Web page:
The F-35 System Program Office agrees with the facts but not the conclusions of a Monday Pentagon Inspector General report on the F135 engine. The report said an inspection showed Pratt & Whitney needs more oversight from the program office in six areas, but the SPO said doing so is unnecessary and would add cost and schedule growth. The IG called for more attention overall and said the SPO was applying insufficient risk management practices, and not doing enough to ensure software quality. The SPO said the issues are “already well understood and carefully managed.” P&W military engines president Bennett Croswell said “we have a culture of continuous improvement” and “we dissect every contractor performance report we receive.” Pratt lost its Earned Value Management System certification from the Defense Contract Management Agency in 2013 due to noncompliance with four of 32 EVMS guidelines. Consequently, five percent of several F135 contract payments is withheld until re-certification, which Croswell expects will happen “early next year.”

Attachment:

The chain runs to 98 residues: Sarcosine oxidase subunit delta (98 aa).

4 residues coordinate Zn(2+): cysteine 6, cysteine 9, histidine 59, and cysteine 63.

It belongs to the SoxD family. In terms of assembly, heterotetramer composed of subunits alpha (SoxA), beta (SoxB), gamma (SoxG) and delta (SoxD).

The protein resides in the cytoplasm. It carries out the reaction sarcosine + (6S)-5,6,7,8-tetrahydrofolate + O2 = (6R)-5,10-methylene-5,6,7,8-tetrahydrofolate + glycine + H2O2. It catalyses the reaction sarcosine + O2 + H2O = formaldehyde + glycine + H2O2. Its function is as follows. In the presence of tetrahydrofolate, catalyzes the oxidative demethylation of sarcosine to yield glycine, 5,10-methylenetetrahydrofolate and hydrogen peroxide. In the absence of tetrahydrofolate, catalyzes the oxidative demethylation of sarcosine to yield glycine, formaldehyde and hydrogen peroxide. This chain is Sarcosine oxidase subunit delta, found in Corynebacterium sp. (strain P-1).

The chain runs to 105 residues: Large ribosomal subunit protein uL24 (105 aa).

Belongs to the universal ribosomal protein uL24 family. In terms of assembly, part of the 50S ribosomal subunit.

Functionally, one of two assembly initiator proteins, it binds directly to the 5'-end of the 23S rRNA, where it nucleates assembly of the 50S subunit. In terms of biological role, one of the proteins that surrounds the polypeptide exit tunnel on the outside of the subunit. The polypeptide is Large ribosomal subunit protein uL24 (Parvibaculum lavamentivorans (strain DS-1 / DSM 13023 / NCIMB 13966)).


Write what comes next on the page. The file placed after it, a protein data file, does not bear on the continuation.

Lessons from the KC-46 and F-35 will prove useful for the testing community in the years to come, said Nickolas Guertin, the nominee to be director of operational test and evaluation for the Pentagon, told the Senate Armed Services Committee on Oct. 19.